snipped-for-privacy@yahoo.com says...

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Hi scrug, I agree with Arlin. There are standards these days when it comes to compiling part numbers. Do a search and you'll come across one or two ( i can't remember of the top of my head at this time).
Generally speaking no intelligence should be applied to the part number itself. This is a legacy issue stemming from a time when searching electronically on a combination of attributes was not possible, hence people had literally all info stored in a single part number. We use Revzone as our PDM system and you should try it (or other PDMs) before you become too involved in setting up a system that, as elaborate as it may initially seem, will not even come close to these PDM systems and it will end up costing you a lot more in hassle and time especially when it comes to revision control, BOMs, Searching, Where Used info, etc, etc
Go to SolidWorks partners on PDM/ERP section and have a look there and play around with one or two systems.
Most of our projects have two or three letters to indicate the project and a sequential number, e.g. TMP0023 or FS1043 (for Temporary project and Fasteners project) and so on.
T.Brown Bravo Designs

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Here are a few links to past discussions here about intelligent part numbers:
http://makeashorterlink.com/?F69E54528
http://makeashorterlink.com/?C4CE25528
http://makeashorterlink.com/?C3DE21528
Bill

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Arlin, T.Brown and Bill,
Thanks for your comments. Having worked with intelligent and non-intelligent systems in the past, I agree that using an intelligent system is asking for trouble. I have previously referred those involved in this project to the numerous postings on this site as well as books on the subject. Many still find an intelligent system appealing. My goal was to create something that would work like a non-intelligent system in practice but contain the descriptive information for those who wanted it. A win/win - if that's possible to achieve.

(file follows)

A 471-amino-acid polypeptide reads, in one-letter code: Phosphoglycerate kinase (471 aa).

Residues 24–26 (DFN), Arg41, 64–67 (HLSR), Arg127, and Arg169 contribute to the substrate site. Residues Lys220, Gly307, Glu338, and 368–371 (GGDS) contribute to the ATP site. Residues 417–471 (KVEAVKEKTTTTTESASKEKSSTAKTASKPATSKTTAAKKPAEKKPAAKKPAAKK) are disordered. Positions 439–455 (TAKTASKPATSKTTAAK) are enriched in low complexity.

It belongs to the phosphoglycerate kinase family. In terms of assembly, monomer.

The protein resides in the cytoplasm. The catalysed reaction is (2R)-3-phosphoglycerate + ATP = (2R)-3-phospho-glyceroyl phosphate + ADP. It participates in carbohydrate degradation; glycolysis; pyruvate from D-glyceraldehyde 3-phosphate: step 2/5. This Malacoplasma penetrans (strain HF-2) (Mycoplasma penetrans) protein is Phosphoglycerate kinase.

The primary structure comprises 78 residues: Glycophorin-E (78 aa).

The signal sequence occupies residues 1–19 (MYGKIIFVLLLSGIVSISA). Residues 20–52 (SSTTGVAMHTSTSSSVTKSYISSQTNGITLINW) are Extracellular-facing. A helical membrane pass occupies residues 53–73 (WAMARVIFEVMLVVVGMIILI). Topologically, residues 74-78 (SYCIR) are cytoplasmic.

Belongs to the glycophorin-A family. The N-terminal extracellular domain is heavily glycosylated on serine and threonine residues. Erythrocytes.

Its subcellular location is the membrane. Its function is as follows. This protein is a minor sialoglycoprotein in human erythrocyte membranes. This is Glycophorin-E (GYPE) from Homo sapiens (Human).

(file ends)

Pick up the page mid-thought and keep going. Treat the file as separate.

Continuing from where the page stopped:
We may also have a need to include other numbers (such as reference drawing numbers and part numbers that customers assign to our product) on our drawings. Custom properties is the best way I could think of to accomplish this as well. Perhaps keeping all of this as secondary information, as Arlin suggested, is the best way to go. If we set up the notes in our drawings and the collums in our BOMs to automatically update do you see any issues other than having to maintain a larger number of custom properties?
While it is not my decision, I suspect the intelligent number is the one that would be used in our MRP system. That system is maintained outside engineering. From past experience I know that maintaining this becomes cumbersome and the intelligence will almost surely break down at some point. However, if others find the intelligence helpful enough that they are willing to maintain the system I welcome them to do so. We will have to update our custom properties but I'm hoping (perhaps falsely) that the associativity will greatly reduce the need for time consuming manual updating.
Steve